BSAVA expands PDP support for graduates moving into the workplace
23 November 2016
Newly qualified vets, vet nurses and their employers can now access more than 35 new online CPD resources for free via our website.
The ever-expanding Professional Development Phase (PDP) Resource Bank, launched in May to match the PDP requirements of the RCVS, helps graduates to develop professional, business and technical skills.
The bank also offers support to employers who are keen to advance their newest team members, aiming to put continuous professional development at the heart of veterinary practice.
A recent BSAVA survey of graduating BSAVA members found the most common CPD concerns were client consults and client communication, as well as how to maintain a work-life balance that fits the individual as they start a life in practice.
The new resources covering General Professional Skills (GPS) include articles, podcasts, webinars, videos and weblinks, with accessible timings from 15 to 90 minutes, available from November 22 at www.bsava.com/pdp.
Some notable additions include a series of podcasts on time management and working effectively as a member of a multi-disciplinary team by Sarah Page-Jones; plus webinars on ‘Understanding the bottom line and why decisions are made’ by Dr Elizabeth Jackson; ‘Pet Bereavement Care; support in practice’ by Dr Susan Dawson; ‘Stress factors in a veterinary practice’ by John Chitty; and ‘Theory of everything: the emotional and economic pressures of small animal practice’ by Ross Allan.
The PDP Resource Bank will expand further next spring, introducing Practical and Clinical Skills (CPS) with an emphasis on Emergency and Critical Care (ECC) aspects.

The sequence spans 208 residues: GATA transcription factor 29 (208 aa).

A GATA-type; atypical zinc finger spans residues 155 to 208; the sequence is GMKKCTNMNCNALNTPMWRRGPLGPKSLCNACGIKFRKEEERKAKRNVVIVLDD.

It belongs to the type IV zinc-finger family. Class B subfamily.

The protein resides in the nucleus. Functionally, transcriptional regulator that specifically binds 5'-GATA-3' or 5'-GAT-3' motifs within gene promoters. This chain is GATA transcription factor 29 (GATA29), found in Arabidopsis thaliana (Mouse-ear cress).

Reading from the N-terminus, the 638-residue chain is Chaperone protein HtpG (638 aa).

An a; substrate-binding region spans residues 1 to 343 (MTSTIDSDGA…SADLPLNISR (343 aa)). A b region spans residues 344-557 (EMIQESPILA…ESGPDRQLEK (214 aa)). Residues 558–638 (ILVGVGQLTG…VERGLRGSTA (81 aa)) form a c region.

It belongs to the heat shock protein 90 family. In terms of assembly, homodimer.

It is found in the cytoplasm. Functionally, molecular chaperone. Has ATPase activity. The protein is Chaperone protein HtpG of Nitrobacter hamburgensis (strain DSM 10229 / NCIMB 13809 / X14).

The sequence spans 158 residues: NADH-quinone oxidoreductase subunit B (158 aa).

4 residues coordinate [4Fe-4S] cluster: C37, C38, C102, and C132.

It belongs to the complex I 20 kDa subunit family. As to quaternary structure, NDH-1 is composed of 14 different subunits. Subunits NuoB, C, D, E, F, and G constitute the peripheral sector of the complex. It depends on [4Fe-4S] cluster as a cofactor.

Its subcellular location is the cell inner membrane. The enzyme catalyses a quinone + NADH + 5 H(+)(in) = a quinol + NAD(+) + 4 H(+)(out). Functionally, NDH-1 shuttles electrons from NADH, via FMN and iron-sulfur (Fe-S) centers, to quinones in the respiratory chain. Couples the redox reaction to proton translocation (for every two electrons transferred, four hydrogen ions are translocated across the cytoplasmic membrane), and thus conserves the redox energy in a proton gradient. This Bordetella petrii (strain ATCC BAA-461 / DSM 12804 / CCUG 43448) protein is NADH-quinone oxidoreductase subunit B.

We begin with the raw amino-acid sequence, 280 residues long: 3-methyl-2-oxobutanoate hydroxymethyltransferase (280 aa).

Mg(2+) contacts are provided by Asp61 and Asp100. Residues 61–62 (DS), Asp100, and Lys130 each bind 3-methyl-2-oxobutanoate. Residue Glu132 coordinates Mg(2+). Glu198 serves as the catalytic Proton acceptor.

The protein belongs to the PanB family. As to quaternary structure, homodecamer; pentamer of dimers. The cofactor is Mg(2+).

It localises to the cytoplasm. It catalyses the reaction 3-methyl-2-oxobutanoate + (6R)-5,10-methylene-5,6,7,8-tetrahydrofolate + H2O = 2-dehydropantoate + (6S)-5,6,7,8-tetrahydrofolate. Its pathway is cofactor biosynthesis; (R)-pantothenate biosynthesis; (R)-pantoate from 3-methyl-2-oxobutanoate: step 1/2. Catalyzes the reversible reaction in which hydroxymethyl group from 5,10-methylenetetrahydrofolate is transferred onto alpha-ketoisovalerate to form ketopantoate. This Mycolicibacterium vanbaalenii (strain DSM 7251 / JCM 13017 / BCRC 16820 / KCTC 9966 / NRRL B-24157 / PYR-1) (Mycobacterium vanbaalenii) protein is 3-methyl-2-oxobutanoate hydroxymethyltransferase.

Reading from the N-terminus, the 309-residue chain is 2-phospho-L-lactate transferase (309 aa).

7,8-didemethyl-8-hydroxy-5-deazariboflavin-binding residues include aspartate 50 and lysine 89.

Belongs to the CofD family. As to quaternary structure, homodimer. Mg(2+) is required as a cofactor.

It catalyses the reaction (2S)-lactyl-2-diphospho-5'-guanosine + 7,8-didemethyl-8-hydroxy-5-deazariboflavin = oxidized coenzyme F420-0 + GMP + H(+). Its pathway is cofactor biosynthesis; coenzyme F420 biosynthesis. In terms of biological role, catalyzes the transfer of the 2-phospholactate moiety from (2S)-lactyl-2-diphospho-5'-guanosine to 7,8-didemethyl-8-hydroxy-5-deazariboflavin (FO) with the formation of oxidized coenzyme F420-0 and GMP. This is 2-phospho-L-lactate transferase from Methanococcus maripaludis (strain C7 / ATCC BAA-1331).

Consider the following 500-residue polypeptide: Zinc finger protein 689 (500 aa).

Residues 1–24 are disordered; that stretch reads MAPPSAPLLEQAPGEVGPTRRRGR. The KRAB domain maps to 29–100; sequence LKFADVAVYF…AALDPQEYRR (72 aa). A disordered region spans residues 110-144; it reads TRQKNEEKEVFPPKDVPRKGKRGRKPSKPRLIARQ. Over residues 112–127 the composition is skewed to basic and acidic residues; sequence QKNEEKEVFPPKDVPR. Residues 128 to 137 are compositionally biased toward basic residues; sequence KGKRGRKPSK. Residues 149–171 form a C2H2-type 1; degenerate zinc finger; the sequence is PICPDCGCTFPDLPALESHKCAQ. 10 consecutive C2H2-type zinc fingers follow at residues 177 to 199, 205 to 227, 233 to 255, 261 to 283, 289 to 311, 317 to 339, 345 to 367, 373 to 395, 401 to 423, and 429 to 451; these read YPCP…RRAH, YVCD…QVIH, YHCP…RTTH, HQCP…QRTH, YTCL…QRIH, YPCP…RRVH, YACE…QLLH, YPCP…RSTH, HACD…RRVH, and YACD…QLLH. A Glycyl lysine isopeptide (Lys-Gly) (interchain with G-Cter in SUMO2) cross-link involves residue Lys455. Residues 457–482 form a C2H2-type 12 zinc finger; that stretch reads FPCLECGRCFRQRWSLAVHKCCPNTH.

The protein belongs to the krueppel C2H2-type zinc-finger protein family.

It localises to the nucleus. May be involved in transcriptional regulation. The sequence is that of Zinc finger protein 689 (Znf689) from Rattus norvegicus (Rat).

Frances Barr, BSAVA Academic Director said: “The PDP Resource Bank will help the whole practice – from supporting and appraising new graduates, to coaching and mentoring staff teams – all aimed at developing an ethos of reflective learning and continuous professional development (CPD) alongside veterinary expertise.
“We have spent a lot of time talking to new graduates and their employers, and we have worked closely with the RCVS Post-Graduate Deans, to produce the most relevant and useful resources possible.”
The BSAVA has set up an editorial board made up of employers and new graduates to guide and develop future resource expansion, particularly in identifying and commissioning material for the upcoming PCS section.
Mary Thomson, RCVS Postgraduate Dean who has supported the PDP Resource Bank and is featured in one of the introductory online videos, said making the transition from undergraduate to fully fledged professional was a challenging time for veterinary surgeons.
“Building strong working relationships with the practice team and further developing professional and communication skills are key to successful graduate development,” she said.
“This stage of career development requires that the mentor and the recent graduate commit to working together for the good of the practice, and I have been delighted to work with BSAVA in the development of these excellent resources which provide helpful CPD support every step of the way.”
The BSAVA PDP Resource Bank allows members to pick and choose those materials most appropriate to their professional development, helping staff members understand the organisation, management and economic pressures of clinical practice, their responsibilities as employees, and building strong communication skills across the business.
Sheldon Middleton, BSAVA Honorary Treasurer and Officer assigned to the PDP project, has recently added a new graduate to his team and said PDP material was ‘particularly useful’ to employers too.
“It is important to try to get a perspective on the new learning cultures and practices that vets graduate from now. Skills such as reflective learning and the approach to mentorship are vital for a smooth introduction of a new graduate into clinical practice and it has improved my own day to day learning process too,” he said.
“My advice to graduates is to ‘go at their own pace’ when using the PDP pages, don’t rush things through because you feel in competition with other people because the whole point of the resource is that it is personal. Also, view things several times and at different points of learning – as you go through your first few years in practice you will gain different perspectives on the same issues.”